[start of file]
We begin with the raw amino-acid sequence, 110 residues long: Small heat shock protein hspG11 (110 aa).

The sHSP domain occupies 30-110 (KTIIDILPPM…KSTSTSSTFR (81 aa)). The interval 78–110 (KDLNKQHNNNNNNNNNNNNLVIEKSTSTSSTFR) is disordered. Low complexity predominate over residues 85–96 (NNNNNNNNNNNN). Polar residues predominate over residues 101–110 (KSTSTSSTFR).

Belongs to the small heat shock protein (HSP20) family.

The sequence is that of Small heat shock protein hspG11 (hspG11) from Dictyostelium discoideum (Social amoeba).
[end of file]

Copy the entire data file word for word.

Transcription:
We begin with the raw amino-acid sequence, 110 residues long: Small heat shock protein hspG11 (110 aa).

The sHSP domain occupies 30-110 (KTIIDILPPM…KSTSTSSTFR (81 aa)). The interval 78–110 (KDLNKQHNNNNNNNNNNNNLVIEKSTSTSSTFR) is disordered. Low complexity predominate over residues 85–96 (NNNNNNNNNNNN). Polar residues predominate over residues 101–110 (KSTSTSSTFR).

Belongs to the small heat shock protein (HSP20) family.

The sequence is that of Small heat shock protein hspG11 (hspG11) from Dictyostelium discoideum (Social amoeba).